The Giants lost 2 out of 3 to the Rockies in the final 3 games of May, dropping them to 26-30 and giving the Rockies a 30-26 record and 1.5 game lead in the NL West. Since then, they’ve fallen to 6.5 games back of the division lead, all thanks to their 8-14 record in June. They’re 38-40 and looking up at the Giants (40-39).
They began the month 2-8, which included a 5-game losing streak. There’s a 4-game winning streak mixed in there to make things a little bit better, and how they’re playing at any given moment almost never means anything when it comes to playing the Giants.
Their road record coming into last month’s series was 16-9; it’s now 23-18. Their home struggles have continued (15-23 at Coors Field) but they’re still doing that thing where they hit better at home than the road, and the pitching better on the road (by ERA, they’re two runs better: 4.17 away, 6.16 home). It’s good to hit at Coors.
The record is an odd reverse split, but pitching well on the road is usually how you win road games, so it’s not a mystery, and if they sweep the Giants, it’ll make perfect sense. There’s purple magic when these teams play.
Their .319 team wOBA is 5th in the NL, 11th in MLB, just ahead of the Blue Jays and just behind the Angels’ .320. And in the last 13 games (6 away, 7 home), they’ve hit 19 home runs and have a team OPS of .816, averaging 6.2 runs per game.
Over that same stretch, the pitching has posted a 6.51 ERA, allowed 17 home runs, 4.2 walks per game (on the season, they’re averaging about 3.6 per game) and struck 9.3 a game (averaging 8.58 per game on the season). And, again, now they play the Giants.
The national media has latched onto the narrative that their expensive bullpen has fallen to pieces, and to some extent, that’s true. Their three most expensive relievers are Wade Davis, Bryan Shaw, and Jake McGee. Davis ($16 milion) has an ERA+ of 108 in 30.2 innings, Shaw ($9 million) is at 63 in 35.2 innings and went on the DL yesterday; and, McGee ($7 million) is at 81 in 29 innings. Chris Rusin is another reliever with more than 25 innings pitched and his ERA+ is 68. For comparison, 4 of the 6 Giants relievers with 25 or more innings pitched have ERA+ over 100 (the exceptions being Cory Gearrin and Pierce Johnson). This would seem to be the most favorable part of the matchup for the Giants.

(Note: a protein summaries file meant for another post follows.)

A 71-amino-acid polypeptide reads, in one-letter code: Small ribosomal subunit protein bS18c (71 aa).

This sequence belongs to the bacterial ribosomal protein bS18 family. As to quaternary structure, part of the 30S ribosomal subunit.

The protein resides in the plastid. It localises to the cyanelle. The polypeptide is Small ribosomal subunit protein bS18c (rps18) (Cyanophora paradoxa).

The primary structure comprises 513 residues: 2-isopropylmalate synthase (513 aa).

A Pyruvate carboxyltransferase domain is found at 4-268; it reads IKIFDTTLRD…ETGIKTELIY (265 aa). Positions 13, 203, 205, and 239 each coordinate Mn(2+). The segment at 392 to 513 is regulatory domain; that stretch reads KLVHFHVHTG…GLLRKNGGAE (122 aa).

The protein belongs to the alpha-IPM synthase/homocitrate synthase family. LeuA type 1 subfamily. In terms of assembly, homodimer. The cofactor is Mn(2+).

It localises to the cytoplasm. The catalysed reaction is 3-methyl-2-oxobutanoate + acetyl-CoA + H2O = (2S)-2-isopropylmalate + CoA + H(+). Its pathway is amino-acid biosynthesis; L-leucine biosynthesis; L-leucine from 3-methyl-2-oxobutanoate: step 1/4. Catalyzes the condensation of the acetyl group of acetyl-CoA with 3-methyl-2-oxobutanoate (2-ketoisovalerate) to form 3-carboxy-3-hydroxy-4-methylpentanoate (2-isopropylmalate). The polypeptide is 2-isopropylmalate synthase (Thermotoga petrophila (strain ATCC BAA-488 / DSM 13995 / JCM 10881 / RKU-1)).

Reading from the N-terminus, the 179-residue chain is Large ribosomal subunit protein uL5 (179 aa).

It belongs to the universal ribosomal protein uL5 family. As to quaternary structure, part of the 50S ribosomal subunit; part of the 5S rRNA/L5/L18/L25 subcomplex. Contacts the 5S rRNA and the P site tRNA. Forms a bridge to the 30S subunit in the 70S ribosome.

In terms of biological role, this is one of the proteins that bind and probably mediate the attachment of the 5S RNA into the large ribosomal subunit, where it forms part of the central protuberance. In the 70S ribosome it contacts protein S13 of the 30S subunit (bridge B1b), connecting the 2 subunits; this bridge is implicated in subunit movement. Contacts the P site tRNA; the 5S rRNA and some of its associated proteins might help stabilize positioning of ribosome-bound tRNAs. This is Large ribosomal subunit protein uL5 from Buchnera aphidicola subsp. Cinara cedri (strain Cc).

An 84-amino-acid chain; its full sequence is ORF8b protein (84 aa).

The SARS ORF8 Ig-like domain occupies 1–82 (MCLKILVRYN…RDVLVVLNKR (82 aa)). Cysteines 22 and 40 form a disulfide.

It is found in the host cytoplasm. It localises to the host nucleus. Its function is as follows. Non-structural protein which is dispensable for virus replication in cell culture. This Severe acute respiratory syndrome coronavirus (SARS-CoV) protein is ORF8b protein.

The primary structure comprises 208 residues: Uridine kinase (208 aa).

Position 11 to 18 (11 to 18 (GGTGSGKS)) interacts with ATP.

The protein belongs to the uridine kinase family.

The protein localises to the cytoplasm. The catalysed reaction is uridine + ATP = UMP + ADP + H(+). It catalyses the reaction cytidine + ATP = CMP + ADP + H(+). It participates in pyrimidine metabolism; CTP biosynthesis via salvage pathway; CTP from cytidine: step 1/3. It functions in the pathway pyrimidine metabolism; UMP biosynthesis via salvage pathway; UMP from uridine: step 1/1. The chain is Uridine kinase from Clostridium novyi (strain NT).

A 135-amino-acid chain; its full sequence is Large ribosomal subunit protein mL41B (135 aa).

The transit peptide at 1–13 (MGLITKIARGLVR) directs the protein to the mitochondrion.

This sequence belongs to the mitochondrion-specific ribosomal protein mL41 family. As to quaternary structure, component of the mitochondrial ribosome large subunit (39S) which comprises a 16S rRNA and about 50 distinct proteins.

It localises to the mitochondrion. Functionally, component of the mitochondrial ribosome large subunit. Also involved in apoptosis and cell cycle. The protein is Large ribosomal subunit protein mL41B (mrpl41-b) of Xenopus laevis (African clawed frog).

But. It’s. The. Rockies.
Hitter to watch: Nolan Arenado, always. In 55 plate appearances against the 3 scheduled starters (Holland, Bumgarner, and Stratton) he’s hit 3 homers and 3 doubles in his 13 total hits, walked 6 times and struck out 4 times for a line of .271 / .364 / .521 (.885 OPS).
The only current Giants he has a sub-.700 OPS against are Sam Dyson (.697; 11 PA), Johnny Cueto (.510; 35 PA), Steven Okert (.500; 2 PA), Hunter Strickland (.435; 17 PA), Andrew Suarez (.333; 3 PA), Will Smith (.000 in 2 PA), and Pierce Johnson (.000 in 1 PA). You can see very easily why the Giants are screwed here.
Pitcher to watch: Adam Ottovino is the one pitcher in their bullpen who’s had an outstanding season by any measure and at any altitude. On the season, he’s struck out 54 in 34.1 innings, given up 10 hits (only 2 of which are extra base hits — 1 double, 1 home run) and walked 11. Since returning from the disabled list on June 15, he’s pitched 6 innings, allowed 2 singles, walked a batter, and struck out 9. That walk was in his first game back and he had Jurickson Profar 3-2 in the count.
Expect him to be the one to snuff out Hunter Pence’s next attempt at a game-winning hit.
Prediction: Rockies take 2 out of 3 at AT&T Park to setup more pain next week when the Giants travel to Coors Field for a 3-game series.